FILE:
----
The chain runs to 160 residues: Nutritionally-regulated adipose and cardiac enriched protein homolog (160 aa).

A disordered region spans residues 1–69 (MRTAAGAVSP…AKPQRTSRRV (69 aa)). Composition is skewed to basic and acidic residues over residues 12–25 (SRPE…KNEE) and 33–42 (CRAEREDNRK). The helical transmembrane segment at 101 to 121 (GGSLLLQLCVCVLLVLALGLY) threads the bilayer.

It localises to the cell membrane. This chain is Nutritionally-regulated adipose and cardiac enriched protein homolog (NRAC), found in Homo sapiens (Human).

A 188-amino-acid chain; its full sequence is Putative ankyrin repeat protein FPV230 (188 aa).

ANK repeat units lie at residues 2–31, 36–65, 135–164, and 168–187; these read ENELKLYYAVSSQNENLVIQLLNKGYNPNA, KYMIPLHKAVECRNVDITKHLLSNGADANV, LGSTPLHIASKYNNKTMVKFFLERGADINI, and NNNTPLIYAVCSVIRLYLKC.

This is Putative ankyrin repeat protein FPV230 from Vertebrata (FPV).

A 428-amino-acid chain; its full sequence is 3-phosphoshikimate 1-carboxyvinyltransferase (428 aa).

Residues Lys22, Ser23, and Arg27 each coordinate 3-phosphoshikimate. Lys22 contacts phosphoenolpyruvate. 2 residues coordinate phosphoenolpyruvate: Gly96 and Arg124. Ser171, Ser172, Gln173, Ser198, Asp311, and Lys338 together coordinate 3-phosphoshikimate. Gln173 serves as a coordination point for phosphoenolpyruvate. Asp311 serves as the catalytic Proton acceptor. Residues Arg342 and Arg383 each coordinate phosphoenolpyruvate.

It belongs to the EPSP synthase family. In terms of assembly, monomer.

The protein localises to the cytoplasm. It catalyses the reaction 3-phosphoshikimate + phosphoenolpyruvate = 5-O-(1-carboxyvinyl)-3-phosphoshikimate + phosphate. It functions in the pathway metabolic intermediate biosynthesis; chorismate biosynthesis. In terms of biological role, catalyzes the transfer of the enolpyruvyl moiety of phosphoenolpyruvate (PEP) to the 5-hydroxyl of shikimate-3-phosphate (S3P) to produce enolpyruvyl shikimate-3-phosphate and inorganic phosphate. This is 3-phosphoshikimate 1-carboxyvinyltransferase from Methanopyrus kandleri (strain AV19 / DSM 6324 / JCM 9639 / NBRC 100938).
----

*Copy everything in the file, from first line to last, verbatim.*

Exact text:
The chain runs to 160 residues: Nutritionally-regulated adipose and cardiac enriched protein homolog (160 aa).

A disordered region spans residues 1–69 (MRTAAGAVSP…AKPQRTSRRV (69 aa)). Composition is skewed to basic and acidic residues over residues 12–25 (SRPE…KNEE) and 33–42 (CRAEREDNRK). The helical transmembrane segment at 101 to 121 (GGSLLLQLCVCVLLVLALGLY) threads the bilayer.

It localises to the cell membrane. This chain is Nutritionally-regulated adipose and cardiac enriched protein homolog (NRAC), found in Homo sapiens (Human).

A 188-amino-acid chain; its full sequence is Putative ankyrin repeat protein FPV230 (188 aa).

ANK repeat units lie at residues 2–31, 36–65, 135–164, and 168–187; these read ENELKLYYAVSSQNENLVIQLLNKGYNPNA, KYMIPLHKAVECRNVDITKHLLSNGADANV, LGSTPLHIASKYNNKTMVKFFLERGADINI, and NNNTPLIYAVCSVIRLYLKC.

This is Putative ankyrin repeat protein FPV230 from Vertebrata (FPV).

A 428-amino-acid chain; its full sequence is 3-phosphoshikimate 1-carboxyvinyltransferase (428 aa).

Residues Lys22, Ser23, and Arg27 each coordinate 3-phosphoshikimate. Lys22 contacts phosphoenolpyruvate. 2 residues coordinate phosphoenolpyruvate: Gly96 and Arg124. Ser171, Ser172, Gln173, Ser198, Asp311, and Lys338 together coordinate 3-phosphoshikimate. Gln173 serves as a coordination point for phosphoenolpyruvate. Asp311 serves as the catalytic Proton acceptor. Residues Arg342 and Arg383 each coordinate phosphoenolpyruvate.

It belongs to the EPSP synthase family. In terms of assembly, monomer.

The protein localises to the cytoplasm. It catalyses the reaction 3-phosphoshikimate + phosphoenolpyruvate = 5-O-(1-carboxyvinyl)-3-phosphoshikimate + phosphate. It functions in the pathway metabolic intermediate biosynthesis; chorismate biosynthesis. In terms of biological role, catalyzes the transfer of the enolpyruvyl moiety of phosphoenolpyruvate (PEP) to the 5-hydroxyl of shikimate-3-phosphate (S3P) to produce enolpyruvyl shikimate-3-phosphate and inorganic phosphate. This is 3-phosphoshikimate 1-carboxyvinyltransferase from Methanopyrus kandleri (strain AV19 / DSM 6324 / JCM 9639 / NBRC 100938).